Interviews, Television
Nov 8, 2013


PPLA had the chance to sit down with actor Brad Beyer, best known for his work on the TV series Jericho and the recent film 42, about his upcoming onscreen endeavors and his turn behind the camera as a still photographer. Beyer’s work will be shown in his first exhibit later this month!

PPLA: So, you took a theater class in college that was for non-theater majors. Did you take it for credits or because of genuine interest?

BB: Yeah, I had always been interested… in high school, I played sports and I didn’t really get a chance to experience theater. I had always thought about it, and I’d seen plays, and then when I took the class my freshman year in college it was instantly, you know, I got the bug.

PPLA: Did you move to New York to pursue the theatre route?

BB: After my second year, I declared theatre as a major, and did a couple of plays…and I had a professor that said, “If you’re really serious about this, you should go to New York” and I started looking into all of the people I respected and actors I loved at that point—Steve McQueen, Dustin Hoffman, Robert De Niro. I looked and found that most of them went to New York and pursued a teacher there and honed their craft before they started working and that’s the route I decided to take.

PPLA: Would you say that Jericho was your biggest break?

BB: Well, Jericho is probably the most well-known thing I’ve done—it kind of had a cult following, it was cancelled and then brought back—the character that I got to play on that show was pretty popular. I did a show GCB a few years ago. There’s been a few highlights, but Jericho is definitely one of the main ones.

PPLA: What would you say is the biggest difference between film versus television acting?

BB: This summer I did a movie called 42, about the Jackie Robinson story. With movies like that you have much more time to pace yourself with your shooting schedule. With television, everything goes really fast. You have eight days to get an episode of television done really, so you just have to be quicker, more prepared.

PPLA: Do you have a preference for acting in comedies versus dramas?

BB: I actually like them both equally. It’s funny though, you’re always kind of pegged into the last thing that you’ve done; like after I did GCB, everyone acted like, “Well can you do drama’” and then after that I did a thing on NCIS where I played a soldier with post-traumatic stress disorder, and after that it’s like, “Well is he funny.” But yeah, I really do enjoy doing them both.

PPLA: What was your biggest challenge playing Kirby Higbe in 42?

BB: I think the biggest challenge with that movie…in playing a guy from the South (Kirby Higbe was from South Carolina, and raised in the 1920s and 30s in America in the South) is that things were very different. He was brought up to believe that segregation was the right thing- white people stick with white people and black people stick with black people. As we know today, that’s not the way it is, and it’s not the right thing. I had to sort of not judge him and judge the character, and just sort of play the truthfulness of him. Those guys didn’t know any different. It was ingrained in them. He was definitely a racist. In the movie, he was definitely portrayed as a funny racist (if that’s even possible) [laughs] so I tried to lighten it up a bit. So I think that was the biggest challenge, not judging those kind of characters when you play them, because then you get into a weird territory. I think the best thing you can do is just portray them as honestly as possible.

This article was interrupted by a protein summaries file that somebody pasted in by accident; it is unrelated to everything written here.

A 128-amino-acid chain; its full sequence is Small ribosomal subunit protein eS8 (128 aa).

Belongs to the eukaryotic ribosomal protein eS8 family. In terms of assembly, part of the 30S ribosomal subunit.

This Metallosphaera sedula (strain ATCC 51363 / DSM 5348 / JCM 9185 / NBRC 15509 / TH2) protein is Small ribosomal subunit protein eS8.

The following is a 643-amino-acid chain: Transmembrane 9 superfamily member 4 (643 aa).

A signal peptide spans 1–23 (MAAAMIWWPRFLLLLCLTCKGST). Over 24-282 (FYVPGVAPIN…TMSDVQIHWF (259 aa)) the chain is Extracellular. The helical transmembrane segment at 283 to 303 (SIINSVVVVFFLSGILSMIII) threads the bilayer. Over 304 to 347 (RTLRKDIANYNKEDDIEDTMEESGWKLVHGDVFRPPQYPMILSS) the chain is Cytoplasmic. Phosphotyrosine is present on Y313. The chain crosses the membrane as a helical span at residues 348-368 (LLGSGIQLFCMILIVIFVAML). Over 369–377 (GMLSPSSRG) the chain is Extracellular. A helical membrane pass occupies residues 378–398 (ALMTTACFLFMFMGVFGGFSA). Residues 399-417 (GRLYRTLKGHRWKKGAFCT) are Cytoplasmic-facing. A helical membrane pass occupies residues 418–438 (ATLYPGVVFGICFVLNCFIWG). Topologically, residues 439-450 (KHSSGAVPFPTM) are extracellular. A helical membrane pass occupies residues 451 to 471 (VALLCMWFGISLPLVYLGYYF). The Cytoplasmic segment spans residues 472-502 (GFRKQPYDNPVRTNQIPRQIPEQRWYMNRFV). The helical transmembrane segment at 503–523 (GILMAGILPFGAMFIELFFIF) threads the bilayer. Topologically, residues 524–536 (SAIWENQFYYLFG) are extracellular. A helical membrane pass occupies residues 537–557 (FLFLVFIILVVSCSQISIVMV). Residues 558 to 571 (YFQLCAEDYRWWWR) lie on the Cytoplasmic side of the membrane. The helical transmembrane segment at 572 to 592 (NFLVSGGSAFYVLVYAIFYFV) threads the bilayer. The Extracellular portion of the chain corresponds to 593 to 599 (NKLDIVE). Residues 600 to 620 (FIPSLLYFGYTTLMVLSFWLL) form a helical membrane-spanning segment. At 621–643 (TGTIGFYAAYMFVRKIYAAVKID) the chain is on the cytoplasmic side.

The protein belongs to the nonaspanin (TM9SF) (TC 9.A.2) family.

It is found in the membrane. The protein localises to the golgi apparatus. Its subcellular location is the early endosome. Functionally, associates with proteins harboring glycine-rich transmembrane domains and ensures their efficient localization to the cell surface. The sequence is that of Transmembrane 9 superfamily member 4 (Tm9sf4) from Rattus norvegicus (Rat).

PPLA: What are you working on right now?

BB: I just worked on a show called Ironside, which is now gone [laughs], on NBC. I worked on a show called Perceptionon TNT with Eric McCormack which should be coming out shortly. I did an arc on a show called Royal Pains on USA with Mark Feuerstein which was amazing. I had a great time doing that.

PPLA: Tell us a little bit about the “American Nostalgia” exhibit. Why did you choose to showcase at A Beautiful Mess Home?

BB: I’ve always been interested in photography. When I was on Jericho, I bought an old polaroid camera and started taking pictures of people on the set, and I just started to really get into it. I’ve always been a collector of old things—toys, sports memorabilia, military things, things from flea markets and garage sales—and one day I started taking pictures of these things. I shoot them outside in natural light and then I wipe the background so they’re kinda floating and it becomes an isolated image—it just looks really neat. I sort of got in touch with this woman named Kymberley Frasier and we have a mutual friend who owns A Beautiful Mess Home. It’s an amazing home design store in Agoura Hills, and she was looking for an artist to show in her store. She really liked what I was doing so we decided to do a show in November around the holidays to showcase the work. It’s my first photography exhibit, so I’m a little nervous! I’m also going to be doing a limited editions of the 42 bus.

PPLA: Will people be able to purchase the pieces?

BB: Oh yeah, they’ll be able to purchase them; everything’s going to be for sale.

PPLA: Where can we see more of your work?

BB: My website is

To see Brad’s photographs in real life, head out to A Beautiful Mess Home in Agoura Hills, Saturday November 23rd from 3-8 PM.